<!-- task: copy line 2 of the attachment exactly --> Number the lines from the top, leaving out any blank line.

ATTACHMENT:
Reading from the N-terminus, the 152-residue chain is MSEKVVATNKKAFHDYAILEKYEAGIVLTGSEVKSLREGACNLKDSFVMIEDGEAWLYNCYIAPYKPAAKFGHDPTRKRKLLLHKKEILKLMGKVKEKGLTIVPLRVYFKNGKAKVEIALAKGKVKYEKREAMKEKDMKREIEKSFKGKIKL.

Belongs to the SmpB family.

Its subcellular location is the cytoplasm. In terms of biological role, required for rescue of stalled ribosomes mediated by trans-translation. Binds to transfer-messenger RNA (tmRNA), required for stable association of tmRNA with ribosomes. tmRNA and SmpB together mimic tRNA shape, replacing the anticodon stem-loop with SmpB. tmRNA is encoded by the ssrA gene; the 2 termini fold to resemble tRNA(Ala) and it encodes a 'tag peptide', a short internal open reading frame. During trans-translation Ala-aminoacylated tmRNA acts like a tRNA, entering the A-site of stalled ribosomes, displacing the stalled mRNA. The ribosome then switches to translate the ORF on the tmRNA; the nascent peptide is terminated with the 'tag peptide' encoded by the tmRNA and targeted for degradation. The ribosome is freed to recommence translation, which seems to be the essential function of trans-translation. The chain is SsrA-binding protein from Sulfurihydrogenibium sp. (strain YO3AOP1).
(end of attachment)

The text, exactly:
Belongs to the SmpB family.